Tissue-specific and SRSF1-dependent splicing of fibronectin, a matrix protein that controls host cell invasion.

Détails

Ressource 1Télécharger: BIB_2AD6B0F09199.P001.pdf (5979.86 [Ko])
Etat: Serval
Version: de l'auteur
ID Serval
serval:BIB_2AD6B0F09199
Type
Article: article d'un périodique ou d'un magazine.
Collection
Publications
Titre
Tissue-specific and SRSF1-dependent splicing of fibronectin, a matrix protein that controls host cell invasion.
Périodique
Molecular Biology of the Cell
Auteur(s)
Lopez-Mejia I.C., De Toledo M., Della Seta F., Fafet P., Rebouissou C., Deleuze V., Blanchard J.M., Jorgensen C., Tazi J., Vignais M.L.
ISSN
1939-4586 (Electronic)
ISSN-L
1059-1524
Statut éditorial
Publié
Date de publication
2013
Peer-reviewed
Oui
Volume
24
Numéro
20
Pages
3164-3176
Langue
anglais
Notes
Publication types: Journal Article ; Research Support, Non-U.S. Gov'tPublication Status: ppublish
Résumé
Cell invasion targets specific tissues in physiological placental implantation and pathological metastasis, which raises questions about how this process is controlled. We compare dermis and endometrium capacities to support trophoblast invasion, using matching sets of human primary fibroblasts in a coculture assay with human placental explants. Substituting endometrium, the natural trophoblast target, with dermis dramatically reduces trophoblast interstitial invasion. Our data reveal that endometrium expresses a higher rate of the fibronectin (FN) extra type III domain A+ (EDA+) splicing isoform, which displays stronger matrix incorporation capacity. We demonstrate that the high FN content of the endometrium matrix, and not specifically the EDA domain, supports trophoblast invasion by showing that forced incorporation of plasma FN (EDA-) promotes efficient trophoblast invasion. We further show that the serine/arginine-rich protein serine/arginine-rich splicing factor 1 (SRSF1) is more highly expressed in endometrium and, using RNA interference, that it is involved in the higher EDA exon inclusion rate in endometrium. Our data therefore show a mechanism by which tissues can be distinguished, for their capacity to support invasion, by their different rates of EDA inclusion, linked to their SRSF1 protein levels. In the broader context of cancer pathology, the results suggest that SRSF1 might play a central role not only in the tumor cells, but also in the surrounding stroma.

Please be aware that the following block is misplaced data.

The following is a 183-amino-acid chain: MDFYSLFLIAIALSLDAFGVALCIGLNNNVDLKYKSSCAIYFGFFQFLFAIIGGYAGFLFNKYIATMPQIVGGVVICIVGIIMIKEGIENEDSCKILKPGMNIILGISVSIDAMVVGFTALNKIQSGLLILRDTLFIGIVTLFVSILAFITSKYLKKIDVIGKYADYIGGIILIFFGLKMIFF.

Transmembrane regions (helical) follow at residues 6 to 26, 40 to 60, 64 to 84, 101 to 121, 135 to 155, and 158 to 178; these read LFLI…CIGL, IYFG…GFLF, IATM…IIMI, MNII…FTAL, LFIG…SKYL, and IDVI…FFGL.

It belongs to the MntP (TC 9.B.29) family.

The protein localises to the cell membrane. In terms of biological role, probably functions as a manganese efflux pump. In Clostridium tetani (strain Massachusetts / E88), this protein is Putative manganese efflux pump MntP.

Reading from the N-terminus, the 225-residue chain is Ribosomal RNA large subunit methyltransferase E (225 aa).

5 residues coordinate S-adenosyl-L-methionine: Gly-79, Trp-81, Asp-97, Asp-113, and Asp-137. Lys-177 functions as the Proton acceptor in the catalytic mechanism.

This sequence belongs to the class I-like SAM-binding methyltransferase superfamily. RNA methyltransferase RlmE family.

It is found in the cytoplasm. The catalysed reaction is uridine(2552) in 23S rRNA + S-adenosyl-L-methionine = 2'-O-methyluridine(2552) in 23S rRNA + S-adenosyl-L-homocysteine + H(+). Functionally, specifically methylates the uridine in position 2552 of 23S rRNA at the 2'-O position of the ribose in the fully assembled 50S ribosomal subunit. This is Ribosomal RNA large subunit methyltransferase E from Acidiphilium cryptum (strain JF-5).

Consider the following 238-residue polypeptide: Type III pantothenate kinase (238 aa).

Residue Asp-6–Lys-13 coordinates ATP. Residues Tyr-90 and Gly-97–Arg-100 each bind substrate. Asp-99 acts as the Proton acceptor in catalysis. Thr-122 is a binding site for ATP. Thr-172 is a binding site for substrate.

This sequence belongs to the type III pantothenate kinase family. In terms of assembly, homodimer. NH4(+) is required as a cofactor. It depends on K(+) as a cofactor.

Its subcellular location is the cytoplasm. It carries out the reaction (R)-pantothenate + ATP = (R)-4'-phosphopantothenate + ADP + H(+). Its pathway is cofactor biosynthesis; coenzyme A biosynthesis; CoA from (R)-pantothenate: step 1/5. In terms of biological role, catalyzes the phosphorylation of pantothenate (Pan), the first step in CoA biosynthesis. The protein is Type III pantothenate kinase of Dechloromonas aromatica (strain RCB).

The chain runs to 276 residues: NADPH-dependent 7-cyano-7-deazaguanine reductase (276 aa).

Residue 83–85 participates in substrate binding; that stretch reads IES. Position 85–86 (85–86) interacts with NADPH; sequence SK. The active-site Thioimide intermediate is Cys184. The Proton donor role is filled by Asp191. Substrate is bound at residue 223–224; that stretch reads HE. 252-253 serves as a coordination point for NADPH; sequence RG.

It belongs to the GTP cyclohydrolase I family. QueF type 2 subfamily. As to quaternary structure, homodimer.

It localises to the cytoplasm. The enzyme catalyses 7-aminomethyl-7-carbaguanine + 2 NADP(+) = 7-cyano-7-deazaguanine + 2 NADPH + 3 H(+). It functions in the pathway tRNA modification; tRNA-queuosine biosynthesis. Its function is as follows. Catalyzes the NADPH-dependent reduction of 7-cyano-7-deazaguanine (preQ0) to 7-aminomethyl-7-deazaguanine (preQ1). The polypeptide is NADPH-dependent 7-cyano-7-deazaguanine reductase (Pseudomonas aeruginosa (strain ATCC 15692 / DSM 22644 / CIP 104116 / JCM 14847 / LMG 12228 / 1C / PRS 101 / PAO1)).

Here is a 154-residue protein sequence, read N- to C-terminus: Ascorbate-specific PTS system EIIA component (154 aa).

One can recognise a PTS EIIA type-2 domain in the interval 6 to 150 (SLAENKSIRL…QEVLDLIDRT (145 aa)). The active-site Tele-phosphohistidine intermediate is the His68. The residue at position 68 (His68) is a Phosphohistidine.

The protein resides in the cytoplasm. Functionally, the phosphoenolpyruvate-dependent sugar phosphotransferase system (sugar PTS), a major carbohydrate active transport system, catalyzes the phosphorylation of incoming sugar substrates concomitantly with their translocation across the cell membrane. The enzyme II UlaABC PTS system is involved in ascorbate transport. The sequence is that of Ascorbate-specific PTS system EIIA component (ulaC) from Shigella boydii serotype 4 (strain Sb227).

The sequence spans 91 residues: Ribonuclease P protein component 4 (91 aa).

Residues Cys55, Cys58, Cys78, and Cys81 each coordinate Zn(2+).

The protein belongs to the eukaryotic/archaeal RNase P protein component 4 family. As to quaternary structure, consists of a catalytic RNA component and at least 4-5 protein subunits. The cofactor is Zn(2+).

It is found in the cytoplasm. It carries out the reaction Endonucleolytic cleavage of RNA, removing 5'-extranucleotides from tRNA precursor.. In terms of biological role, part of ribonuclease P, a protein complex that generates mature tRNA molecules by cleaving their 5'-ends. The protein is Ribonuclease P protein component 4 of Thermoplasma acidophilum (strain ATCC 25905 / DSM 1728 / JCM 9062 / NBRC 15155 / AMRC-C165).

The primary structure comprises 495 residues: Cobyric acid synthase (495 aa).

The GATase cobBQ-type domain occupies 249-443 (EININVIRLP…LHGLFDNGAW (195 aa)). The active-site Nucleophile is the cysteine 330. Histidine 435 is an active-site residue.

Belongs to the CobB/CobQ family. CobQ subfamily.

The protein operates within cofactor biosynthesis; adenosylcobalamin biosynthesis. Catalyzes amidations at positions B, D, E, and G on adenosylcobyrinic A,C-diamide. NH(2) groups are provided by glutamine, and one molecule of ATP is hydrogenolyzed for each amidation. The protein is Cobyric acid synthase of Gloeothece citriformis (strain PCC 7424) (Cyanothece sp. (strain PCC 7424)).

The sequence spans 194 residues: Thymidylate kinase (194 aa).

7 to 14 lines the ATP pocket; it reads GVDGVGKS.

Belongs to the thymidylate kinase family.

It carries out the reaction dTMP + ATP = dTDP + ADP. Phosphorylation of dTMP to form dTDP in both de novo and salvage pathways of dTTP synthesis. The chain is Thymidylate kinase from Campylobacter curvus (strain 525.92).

Pubmed
Web of science
Création de la notice
12/01/2014 17:56
Dernière modification de la notice
03/03/2018 15:23
Données d'usage